It might feel protected tucked in your back pocket or purse, but your credit card is being hotly pursued by hackers all over the world.

It might feel protected tucked in your back pocket or purse, but your credit card is being hotly pursued by hackers all over the world.

Reports of account security breaches happen daily, but with a hacking identified at Tip Top Kitchen & Cocktails, the Downtown eatery has become a poster child for the issue. Police say anyone who used a card there in July or August should contact their card companies to have a new card issued.

The hackers found and exploited a weak spot in the restaurant's computer defenses, detective Wyatt Wilson of the Columbus police fraud/forgery unit told The Dispatch. The hackers have been traced overseas, Wilson said, adding that Tip Top employees were not involved.

Since then, an independent IT company overhauled the system, replacing the hard drive and installing preventative malware, among other things - work that cost more than $2,000, said Tim Lessner, a Tip Top owner.

"Tip Top feels terrible that this happened," he said. "We're absolutely a victim in this."

Since news reports of the security breach came out a few weeks ago, Tip Top's staff has fielded plenty of calls from patrons who visited the restaurant recently and are worried about their security. Lessner wants to remind them that he had the problem corrected after it was identified in late August.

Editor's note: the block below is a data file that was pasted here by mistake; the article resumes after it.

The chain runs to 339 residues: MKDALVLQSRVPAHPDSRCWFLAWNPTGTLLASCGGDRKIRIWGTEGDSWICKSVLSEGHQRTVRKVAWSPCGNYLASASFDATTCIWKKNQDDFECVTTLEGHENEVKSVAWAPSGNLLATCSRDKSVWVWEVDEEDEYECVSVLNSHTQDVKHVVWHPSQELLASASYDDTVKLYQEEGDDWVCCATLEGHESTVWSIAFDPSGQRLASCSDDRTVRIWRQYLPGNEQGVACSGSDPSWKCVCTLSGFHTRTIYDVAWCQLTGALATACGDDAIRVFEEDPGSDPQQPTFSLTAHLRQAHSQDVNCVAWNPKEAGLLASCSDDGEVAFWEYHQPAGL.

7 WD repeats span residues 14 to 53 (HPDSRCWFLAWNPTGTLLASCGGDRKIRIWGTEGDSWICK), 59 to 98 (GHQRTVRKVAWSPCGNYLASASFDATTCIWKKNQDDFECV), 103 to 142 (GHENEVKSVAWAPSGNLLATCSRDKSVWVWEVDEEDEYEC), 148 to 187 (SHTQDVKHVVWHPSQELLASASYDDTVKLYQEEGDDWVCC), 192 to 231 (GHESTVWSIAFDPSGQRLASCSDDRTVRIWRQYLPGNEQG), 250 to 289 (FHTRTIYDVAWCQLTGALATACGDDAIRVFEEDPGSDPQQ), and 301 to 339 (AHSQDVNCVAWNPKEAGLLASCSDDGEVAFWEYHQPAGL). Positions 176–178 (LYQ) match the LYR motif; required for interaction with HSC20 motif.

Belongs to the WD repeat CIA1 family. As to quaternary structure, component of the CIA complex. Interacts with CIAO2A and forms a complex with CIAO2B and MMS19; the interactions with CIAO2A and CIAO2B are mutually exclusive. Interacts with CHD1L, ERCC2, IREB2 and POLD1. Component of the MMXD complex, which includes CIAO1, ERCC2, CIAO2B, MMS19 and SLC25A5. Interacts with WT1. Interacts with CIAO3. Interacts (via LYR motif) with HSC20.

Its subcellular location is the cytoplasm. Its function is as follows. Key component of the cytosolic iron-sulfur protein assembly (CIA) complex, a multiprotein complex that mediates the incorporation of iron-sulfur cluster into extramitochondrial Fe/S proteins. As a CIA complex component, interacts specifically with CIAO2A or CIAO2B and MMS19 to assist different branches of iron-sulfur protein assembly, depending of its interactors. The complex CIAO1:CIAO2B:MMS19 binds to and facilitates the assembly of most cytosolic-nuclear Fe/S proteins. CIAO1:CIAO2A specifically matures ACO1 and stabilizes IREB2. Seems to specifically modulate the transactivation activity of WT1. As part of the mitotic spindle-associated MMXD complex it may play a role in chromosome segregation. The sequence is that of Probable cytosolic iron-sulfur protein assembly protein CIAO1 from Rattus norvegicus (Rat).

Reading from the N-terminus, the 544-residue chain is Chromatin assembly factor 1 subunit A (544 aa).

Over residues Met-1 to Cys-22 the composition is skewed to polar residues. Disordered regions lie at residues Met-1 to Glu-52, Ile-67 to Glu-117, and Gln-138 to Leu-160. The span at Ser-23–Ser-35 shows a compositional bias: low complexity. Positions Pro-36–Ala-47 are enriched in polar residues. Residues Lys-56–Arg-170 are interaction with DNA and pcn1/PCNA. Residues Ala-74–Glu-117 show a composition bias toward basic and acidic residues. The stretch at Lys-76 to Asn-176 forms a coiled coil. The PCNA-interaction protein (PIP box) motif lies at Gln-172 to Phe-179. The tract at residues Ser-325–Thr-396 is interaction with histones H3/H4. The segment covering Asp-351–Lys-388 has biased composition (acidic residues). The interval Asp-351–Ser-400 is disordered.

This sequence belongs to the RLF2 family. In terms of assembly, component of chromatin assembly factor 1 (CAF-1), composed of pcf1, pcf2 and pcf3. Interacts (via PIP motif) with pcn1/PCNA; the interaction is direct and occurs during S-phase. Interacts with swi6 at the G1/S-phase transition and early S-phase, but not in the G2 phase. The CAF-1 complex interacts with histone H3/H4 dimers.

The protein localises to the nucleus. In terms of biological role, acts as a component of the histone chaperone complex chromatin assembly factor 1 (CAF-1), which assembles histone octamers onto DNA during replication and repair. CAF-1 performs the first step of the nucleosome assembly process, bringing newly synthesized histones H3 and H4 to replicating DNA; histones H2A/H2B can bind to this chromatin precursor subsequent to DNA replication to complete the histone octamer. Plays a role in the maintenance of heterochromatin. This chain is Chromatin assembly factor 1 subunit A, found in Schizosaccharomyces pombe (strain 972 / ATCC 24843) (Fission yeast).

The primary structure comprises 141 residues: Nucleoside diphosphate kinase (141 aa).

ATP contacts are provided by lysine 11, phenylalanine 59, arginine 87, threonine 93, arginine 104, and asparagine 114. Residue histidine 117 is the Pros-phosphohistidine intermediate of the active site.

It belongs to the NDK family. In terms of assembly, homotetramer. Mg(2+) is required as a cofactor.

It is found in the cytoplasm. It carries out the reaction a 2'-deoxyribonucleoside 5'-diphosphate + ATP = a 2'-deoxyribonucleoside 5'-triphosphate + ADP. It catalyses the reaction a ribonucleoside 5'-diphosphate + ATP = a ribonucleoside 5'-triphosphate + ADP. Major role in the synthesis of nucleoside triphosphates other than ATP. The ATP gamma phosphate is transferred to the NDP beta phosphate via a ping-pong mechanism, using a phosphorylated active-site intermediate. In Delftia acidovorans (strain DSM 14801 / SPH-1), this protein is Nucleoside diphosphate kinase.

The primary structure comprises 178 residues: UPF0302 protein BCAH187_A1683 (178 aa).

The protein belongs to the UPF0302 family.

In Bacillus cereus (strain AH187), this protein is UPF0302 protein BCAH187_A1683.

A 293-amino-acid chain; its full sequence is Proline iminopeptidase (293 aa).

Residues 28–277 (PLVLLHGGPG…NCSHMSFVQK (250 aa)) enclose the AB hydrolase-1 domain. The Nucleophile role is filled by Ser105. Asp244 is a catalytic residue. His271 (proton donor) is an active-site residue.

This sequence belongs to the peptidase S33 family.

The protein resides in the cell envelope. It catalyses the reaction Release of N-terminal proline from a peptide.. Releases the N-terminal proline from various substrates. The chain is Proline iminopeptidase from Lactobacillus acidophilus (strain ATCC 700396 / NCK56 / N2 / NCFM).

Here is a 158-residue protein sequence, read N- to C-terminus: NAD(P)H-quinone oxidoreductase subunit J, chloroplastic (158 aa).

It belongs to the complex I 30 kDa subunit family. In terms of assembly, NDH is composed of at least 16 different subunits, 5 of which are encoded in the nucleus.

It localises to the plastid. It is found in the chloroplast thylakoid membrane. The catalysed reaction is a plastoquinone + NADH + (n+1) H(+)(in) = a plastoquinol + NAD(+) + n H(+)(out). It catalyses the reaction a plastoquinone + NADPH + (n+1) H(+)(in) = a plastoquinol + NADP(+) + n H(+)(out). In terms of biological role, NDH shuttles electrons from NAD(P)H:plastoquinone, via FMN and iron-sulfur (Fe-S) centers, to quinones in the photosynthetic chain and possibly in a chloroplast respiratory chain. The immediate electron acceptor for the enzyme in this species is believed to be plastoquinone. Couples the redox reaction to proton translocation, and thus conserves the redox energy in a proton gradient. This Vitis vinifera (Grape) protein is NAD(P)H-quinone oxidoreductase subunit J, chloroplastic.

"If you went to Tip Top last week and your credit card was [since found to be] compromised, it wasn't us," said Lessner, who called hackers' abilities "scary."

Staying safe

For security reasons, card companies don't share their techniques for detecting fraud. Generally, though, they develop an idea of your regular spending habits - the number of times you usually get gas in a week, how much you spend on an average day - and watch for deviations from that spending pattern, according to zzz.

"Every American Express transaction goes through a fraud screen, and often we are able to detect problems even before a cardmember is aware of it," American Express representative Kimberly Ford wrote in an e-mail.

Here are some safety tips to keep in mind:


Sign your cards.

Carry your cards in a pouch different than your wallet.

Maintain a list of card account numbers, expiration dates and the contact info for each company. Keep it secure.

Accumulate receipts and "balance" them with statements; report questionable charges quickly.

Let card issuers know before you take a big trip - if charges suddenly pop up from a coffee shop across the country, it'll raise a red flag.

Notify card companies as soon as you know you're changing addresses.


Lend anyone your card or leave it lying around.

Sign the "customer copy" receipt. And when you sign a store copy, draw a line through any blank spaces (like the "tip" line) above the total.

Share your account number over the phone unless you're confident the company can be trusted. Use the Better Business Bureau to check out a company first.

Source: Federal Trade Commission's Consumer Protection site